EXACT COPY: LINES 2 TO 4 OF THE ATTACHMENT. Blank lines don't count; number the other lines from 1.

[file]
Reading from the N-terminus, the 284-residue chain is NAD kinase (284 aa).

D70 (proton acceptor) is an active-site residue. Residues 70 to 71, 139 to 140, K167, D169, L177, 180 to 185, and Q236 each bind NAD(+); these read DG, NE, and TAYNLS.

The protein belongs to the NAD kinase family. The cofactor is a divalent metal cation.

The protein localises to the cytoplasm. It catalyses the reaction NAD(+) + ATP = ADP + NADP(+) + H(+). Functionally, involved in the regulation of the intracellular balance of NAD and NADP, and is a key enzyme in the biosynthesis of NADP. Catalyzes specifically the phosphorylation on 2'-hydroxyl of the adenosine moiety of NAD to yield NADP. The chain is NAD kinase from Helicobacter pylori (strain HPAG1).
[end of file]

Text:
D70 (proton acceptor) is an active-site residue. Residues 70 to 71, 139 to 140, K167, D169, L177, 180 to 185, and Q236 each bind NAD(+); these read DG, NE, and TAYNLS.

The protein belongs to the NAD kinase family. The cofactor is a divalent metal cation.

The protein localises to the cytoplasm. It catalyses the reaction NAD(+) + ATP = ADP + NADP(+) + H(+). Functionally, involved in the regulation of the intracellular balance of NAD and NADP, and is a key enzyme in the biosynthesis of NADP. Catalyzes specifically the phosphorylation on 2'-hydroxyl of the adenosine moiety of NAD to yield NADP. The chain is NAD kinase from Helicobacter pylori (strain HPAG1).